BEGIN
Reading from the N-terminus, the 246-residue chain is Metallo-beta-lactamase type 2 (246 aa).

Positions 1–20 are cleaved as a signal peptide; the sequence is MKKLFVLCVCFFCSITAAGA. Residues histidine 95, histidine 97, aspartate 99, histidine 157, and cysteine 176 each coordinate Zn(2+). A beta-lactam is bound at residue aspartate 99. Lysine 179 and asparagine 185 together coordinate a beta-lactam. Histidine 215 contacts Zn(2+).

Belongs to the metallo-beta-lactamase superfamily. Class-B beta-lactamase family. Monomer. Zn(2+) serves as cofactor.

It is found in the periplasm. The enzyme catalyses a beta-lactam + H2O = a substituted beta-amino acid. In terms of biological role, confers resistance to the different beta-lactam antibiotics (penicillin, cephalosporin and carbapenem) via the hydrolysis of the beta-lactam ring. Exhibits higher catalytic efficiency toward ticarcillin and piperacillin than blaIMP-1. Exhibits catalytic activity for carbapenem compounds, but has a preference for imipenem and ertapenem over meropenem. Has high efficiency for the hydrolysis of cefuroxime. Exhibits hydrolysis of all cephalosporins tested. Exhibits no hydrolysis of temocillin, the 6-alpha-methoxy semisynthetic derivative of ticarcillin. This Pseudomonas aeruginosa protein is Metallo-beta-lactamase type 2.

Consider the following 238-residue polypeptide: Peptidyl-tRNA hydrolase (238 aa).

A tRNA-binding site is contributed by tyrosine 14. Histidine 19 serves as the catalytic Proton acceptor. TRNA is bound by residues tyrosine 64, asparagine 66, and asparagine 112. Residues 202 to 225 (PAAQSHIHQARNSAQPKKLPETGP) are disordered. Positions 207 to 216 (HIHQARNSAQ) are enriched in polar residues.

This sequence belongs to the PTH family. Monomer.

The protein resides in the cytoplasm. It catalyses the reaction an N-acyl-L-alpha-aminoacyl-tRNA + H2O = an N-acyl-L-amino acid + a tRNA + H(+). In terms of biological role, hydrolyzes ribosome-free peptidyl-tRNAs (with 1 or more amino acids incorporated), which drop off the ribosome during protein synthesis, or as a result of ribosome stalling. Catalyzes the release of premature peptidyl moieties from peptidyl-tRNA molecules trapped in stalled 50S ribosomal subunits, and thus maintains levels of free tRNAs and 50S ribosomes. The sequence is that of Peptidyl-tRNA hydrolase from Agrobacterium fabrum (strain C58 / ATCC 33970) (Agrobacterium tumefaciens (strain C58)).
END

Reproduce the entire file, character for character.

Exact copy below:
Reading from the N-terminus, the 246-residue chain is Metallo-beta-lactamase type 2 (246 aa).

Positions 1–20 are cleaved as a signal peptide; the sequence is MKKLFVLCVCFFCSITAAGA. Residues histidine 95, histidine 97, aspartate 99, histidine 157, and cysteine 176 each coordinate Zn(2+). A beta-lactam is bound at residue aspartate 99. Lysine 179 and asparagine 185 together coordinate a beta-lactam. Histidine 215 contacts Zn(2+).

Belongs to the metallo-beta-lactamase superfamily. Class-B beta-lactamase family. Monomer. Zn(2+) serves as cofactor.

It is found in the periplasm. The enzyme catalyses a beta-lactam + H2O = a substituted beta-amino acid. In terms of biological role, confers resistance to the different beta-lactam antibiotics (penicillin, cephalosporin and carbapenem) via the hydrolysis of the beta-lactam ring. Exhibits higher catalytic efficiency toward ticarcillin and piperacillin than blaIMP-1. Exhibits catalytic activity for carbapenem compounds, but has a preference for imipenem and ertapenem over meropenem. Has high efficiency for the hydrolysis of cefuroxime. Exhibits hydrolysis of all cephalosporins tested. Exhibits no hydrolysis of temocillin, the 6-alpha-methoxy semisynthetic derivative of ticarcillin. This Pseudomonas aeruginosa protein is Metallo-beta-lactamase type 2.

Consider the following 238-residue polypeptide: Peptidyl-tRNA hydrolase (238 aa).

A tRNA-binding site is contributed by tyrosine 14. Histidine 19 serves as the catalytic Proton acceptor. TRNA is bound by residues tyrosine 64, asparagine 66, and asparagine 112. Residues 202 to 225 (PAAQSHIHQARNSAQPKKLPETGP) are disordered. Positions 207 to 216 (HIHQARNSAQ) are enriched in polar residues.

This sequence belongs to the PTH family. Monomer.

The protein resides in the cytoplasm. It catalyses the reaction an N-acyl-L-alpha-aminoacyl-tRNA + H2O = an N-acyl-L-amino acid + a tRNA + H(+). In terms of biological role, hydrolyzes ribosome-free peptidyl-tRNAs (with 1 or more amino acids incorporated), which drop off the ribosome during protein synthesis, or as a result of ribosome stalling. Catalyzes the release of premature peptidyl moieties from peptidyl-tRNA molecules trapped in stalled 50S ribosomal subunits, and thus maintains levels of free tRNAs and 50S ribosomes. The sequence is that of Peptidyl-tRNA hydrolase from Agrobacterium fabrum (strain C58 / ATCC 33970) (Agrobacterium tumefaciens (strain C58)).